Love, relationships, self-love and reality TV…
‘Why I’m Breaking Up with The Bachelor’ by Annie Babbit

What started as a silly reality television show 18 seasons ago soon became my ABC, Monday night addiction. I found myself rushing back from work and wolfing down my dinner only to loaf on the couch for the evening and hang on every word voiced from the dreamy-eyed millionaire. However, I have recently recognized a problem, not only with the manufactured love that is the driving force behind this money-making series, but also with how my own beliefs were being affected.

Here are five detrimental takeaways from ‘The Bachelor:’

Unrealistic Expectations.

The show flat out makes us ladies believe that a very Cinderella story is in our future. Not only is the show a fabrication of love, but also a fabrication of a real man. Sure, there are good-looking men out there that have money. But for many—if not most—Prince Charming will find us in very ordinary circumstances: at the gym, from back in college or through a mutual friend. Furthermore, do not be fooled into thinking that “male model” or “millionaire” ought to be on your Top 10 List for his qualities. It’s important to never settle, but if you’re looking for the “perfect” bachelor, you’ll undoubtedly be disappointed and pass over some very quality men in your future.

Gimmicks Are Uninviting.

Showing up and proposing? Pretending to be pregnant? Riding in on a bicycle? This is not desirable—it’s desperate. And desperation is not attractive. So often in the show are we introduced to women whose entire existence hinges on finding love, and in doing so act like real fools. The takeaway? Spares us of popping the question or witnessing a bicycle accident. A woman who has more aspirations for herself besides merely finding love exudes real confidence—something that is significantly lacking in the series. Furthermore, a confident woman does not feel the need to overcompensate and draw attention to herself in ridiculous ways—she already owns the room through her grace and poise.

Your Past Is Not Appealing.

Your past helps to define who you are, but it is not something that ought to be dwelled upon. Rather than using it as a crutch to explain “why you’re so guarded” or “why you have commitment issues,” instead it should be grounds for how you took those hardships and used them to make you a stronger, more confident woman. The show does anything but that. Each episode is comprised of teary-eyed women bearing their souls to a man in hopes that their former heartaches brought on by broken promises from ex fiancés might aid in winning the bachelor over. I would encourage these women to look to the future instead.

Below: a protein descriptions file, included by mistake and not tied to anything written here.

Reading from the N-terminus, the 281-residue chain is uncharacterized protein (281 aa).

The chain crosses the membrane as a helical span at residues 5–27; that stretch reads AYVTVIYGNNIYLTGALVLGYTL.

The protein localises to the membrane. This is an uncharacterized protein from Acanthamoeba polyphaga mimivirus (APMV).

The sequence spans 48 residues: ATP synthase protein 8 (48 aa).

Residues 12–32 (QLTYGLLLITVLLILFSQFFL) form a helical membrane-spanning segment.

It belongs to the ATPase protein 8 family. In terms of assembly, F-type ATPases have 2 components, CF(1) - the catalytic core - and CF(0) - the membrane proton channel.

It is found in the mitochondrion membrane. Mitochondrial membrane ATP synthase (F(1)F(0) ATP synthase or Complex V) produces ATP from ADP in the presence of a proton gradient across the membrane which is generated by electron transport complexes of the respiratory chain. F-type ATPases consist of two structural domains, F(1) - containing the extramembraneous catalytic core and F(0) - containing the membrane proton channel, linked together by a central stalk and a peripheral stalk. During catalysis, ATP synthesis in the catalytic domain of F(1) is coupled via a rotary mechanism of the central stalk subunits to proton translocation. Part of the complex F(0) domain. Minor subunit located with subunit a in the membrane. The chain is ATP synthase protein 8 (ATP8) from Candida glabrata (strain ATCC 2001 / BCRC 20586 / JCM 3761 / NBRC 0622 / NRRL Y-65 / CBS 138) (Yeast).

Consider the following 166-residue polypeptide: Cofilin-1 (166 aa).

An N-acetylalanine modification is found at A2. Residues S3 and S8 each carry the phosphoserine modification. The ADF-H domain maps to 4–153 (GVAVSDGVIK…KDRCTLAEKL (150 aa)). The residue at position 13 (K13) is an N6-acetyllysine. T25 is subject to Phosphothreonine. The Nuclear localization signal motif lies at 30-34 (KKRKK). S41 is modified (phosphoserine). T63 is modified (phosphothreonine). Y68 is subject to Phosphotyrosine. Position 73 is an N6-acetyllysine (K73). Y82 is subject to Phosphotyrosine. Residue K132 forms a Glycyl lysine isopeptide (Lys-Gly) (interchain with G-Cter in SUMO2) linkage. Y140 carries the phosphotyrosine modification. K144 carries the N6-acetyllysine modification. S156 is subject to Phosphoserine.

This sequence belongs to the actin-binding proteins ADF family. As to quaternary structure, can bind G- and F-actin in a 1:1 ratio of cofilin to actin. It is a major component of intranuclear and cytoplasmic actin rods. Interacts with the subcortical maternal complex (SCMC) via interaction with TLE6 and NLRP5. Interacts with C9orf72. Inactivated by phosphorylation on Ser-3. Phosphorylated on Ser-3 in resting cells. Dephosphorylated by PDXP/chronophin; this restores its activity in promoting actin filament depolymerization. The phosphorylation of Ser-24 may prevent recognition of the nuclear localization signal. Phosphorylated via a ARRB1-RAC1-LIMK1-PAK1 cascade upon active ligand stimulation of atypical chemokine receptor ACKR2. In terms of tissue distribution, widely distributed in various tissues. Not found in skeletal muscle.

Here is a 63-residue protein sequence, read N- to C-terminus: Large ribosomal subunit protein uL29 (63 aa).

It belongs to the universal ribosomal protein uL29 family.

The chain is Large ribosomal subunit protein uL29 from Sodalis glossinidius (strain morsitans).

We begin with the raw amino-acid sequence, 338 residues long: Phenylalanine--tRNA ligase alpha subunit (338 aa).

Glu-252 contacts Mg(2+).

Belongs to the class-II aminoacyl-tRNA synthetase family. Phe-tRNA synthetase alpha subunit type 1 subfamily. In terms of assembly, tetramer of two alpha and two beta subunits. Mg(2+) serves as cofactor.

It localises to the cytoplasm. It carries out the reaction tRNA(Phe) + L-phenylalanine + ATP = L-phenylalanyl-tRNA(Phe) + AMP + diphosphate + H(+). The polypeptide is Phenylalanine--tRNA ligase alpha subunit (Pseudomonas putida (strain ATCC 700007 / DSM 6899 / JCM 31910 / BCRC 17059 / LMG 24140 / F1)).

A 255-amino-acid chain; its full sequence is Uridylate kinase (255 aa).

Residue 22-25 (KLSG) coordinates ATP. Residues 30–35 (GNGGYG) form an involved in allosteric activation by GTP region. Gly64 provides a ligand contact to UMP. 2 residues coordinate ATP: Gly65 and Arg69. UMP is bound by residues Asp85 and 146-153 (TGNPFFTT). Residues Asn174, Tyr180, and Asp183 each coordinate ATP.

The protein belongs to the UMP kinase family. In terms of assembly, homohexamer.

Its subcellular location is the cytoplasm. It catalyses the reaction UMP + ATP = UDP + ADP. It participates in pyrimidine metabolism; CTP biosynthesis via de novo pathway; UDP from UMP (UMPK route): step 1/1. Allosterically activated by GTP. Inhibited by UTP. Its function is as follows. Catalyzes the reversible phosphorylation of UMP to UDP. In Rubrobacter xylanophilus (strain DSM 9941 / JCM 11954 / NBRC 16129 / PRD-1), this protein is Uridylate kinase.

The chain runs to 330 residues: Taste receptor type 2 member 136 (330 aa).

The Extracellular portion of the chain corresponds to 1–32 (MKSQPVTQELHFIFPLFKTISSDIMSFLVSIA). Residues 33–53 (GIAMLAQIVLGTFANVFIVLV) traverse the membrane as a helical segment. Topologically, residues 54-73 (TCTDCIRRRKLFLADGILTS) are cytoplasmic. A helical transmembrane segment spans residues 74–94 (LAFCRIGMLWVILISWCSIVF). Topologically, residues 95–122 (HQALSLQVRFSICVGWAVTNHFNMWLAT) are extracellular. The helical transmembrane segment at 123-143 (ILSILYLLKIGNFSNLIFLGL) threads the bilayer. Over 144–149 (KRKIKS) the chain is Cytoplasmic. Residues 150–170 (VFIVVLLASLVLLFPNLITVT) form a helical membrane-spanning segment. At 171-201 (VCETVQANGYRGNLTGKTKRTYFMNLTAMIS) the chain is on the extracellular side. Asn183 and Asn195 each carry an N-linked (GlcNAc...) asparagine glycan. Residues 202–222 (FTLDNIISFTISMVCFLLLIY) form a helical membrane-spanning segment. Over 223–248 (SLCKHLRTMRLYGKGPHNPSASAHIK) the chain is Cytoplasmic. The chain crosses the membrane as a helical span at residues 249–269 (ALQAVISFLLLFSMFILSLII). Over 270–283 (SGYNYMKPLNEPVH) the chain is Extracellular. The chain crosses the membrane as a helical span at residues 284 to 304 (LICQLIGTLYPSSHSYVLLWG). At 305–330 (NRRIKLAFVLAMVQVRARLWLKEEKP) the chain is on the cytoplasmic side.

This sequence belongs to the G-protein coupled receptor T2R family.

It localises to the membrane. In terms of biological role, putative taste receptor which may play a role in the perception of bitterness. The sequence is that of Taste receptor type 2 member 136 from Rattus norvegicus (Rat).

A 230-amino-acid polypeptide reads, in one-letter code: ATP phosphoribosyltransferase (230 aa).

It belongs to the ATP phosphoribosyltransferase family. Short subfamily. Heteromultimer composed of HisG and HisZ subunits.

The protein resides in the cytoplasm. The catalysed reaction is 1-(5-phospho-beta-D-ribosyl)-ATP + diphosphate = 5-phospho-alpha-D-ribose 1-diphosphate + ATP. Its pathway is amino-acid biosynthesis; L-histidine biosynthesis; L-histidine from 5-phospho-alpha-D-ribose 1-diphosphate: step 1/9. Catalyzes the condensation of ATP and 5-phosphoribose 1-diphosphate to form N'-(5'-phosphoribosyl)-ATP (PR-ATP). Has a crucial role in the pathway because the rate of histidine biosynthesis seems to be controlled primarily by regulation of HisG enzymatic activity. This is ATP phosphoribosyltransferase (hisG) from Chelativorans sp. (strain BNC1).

No Such Thing As “Love At First Sight.”

That’s lust. This was a nice idea the first time you ever saw Romeo and Juliet, but let’s get real people—it simply means that you find the other to be physically attractive. Don’t get me wrong—physical attraction is an incredibly important component to love. But it’s ridiculous to think that it is possible to know the other important qualities that comprise a loving relationship based off of the physical. The show does an incredible job making us believe that the moment the limo door is opened and the single lady steps out, the deal is sealed for her. Nope! Love takes time.

Talk of the Future Comes—But at the Right Time.

Ever been watching the show and notice how on even the first date women are discussing marriage, children, and family vacations to the lake house. Weird, right? You would never actually do this on a real date. Because love takes time, do not convince yourself that it is something that can be harvested overnight. It doesn’t happen the first date, the first week, or even the first month. Furthermore, do not cheat yourself of the wonderful experiences associated with courtship. Love will come, but in the meantime enjoy the ride.

I realize that most women watch the show for entertainment purposes and recognize the falsehood of it all. However, in spite of that having been my initial reasoning for getting overly-giddy on Monday evenings, I found that it still had an effect on how I started to feel about my overall expectations of love, my demands of my future beau, and my overall sense of self. So rather than feeding my internally-false, love-struck ego a very un-healthy dose of The Bachelor, I’ve decided to do away with it and actually live my own love story—however unfit for television it may be!

About Today’s Blogger: Annie Babbitt is a freelance writer whose interests include current events women’s studies. Annie loves helping promote change and being an advocate for those in need. She especially loves writing about legal topics, and draws inspiration for her writing from companies such as Braithwaite & Boyle.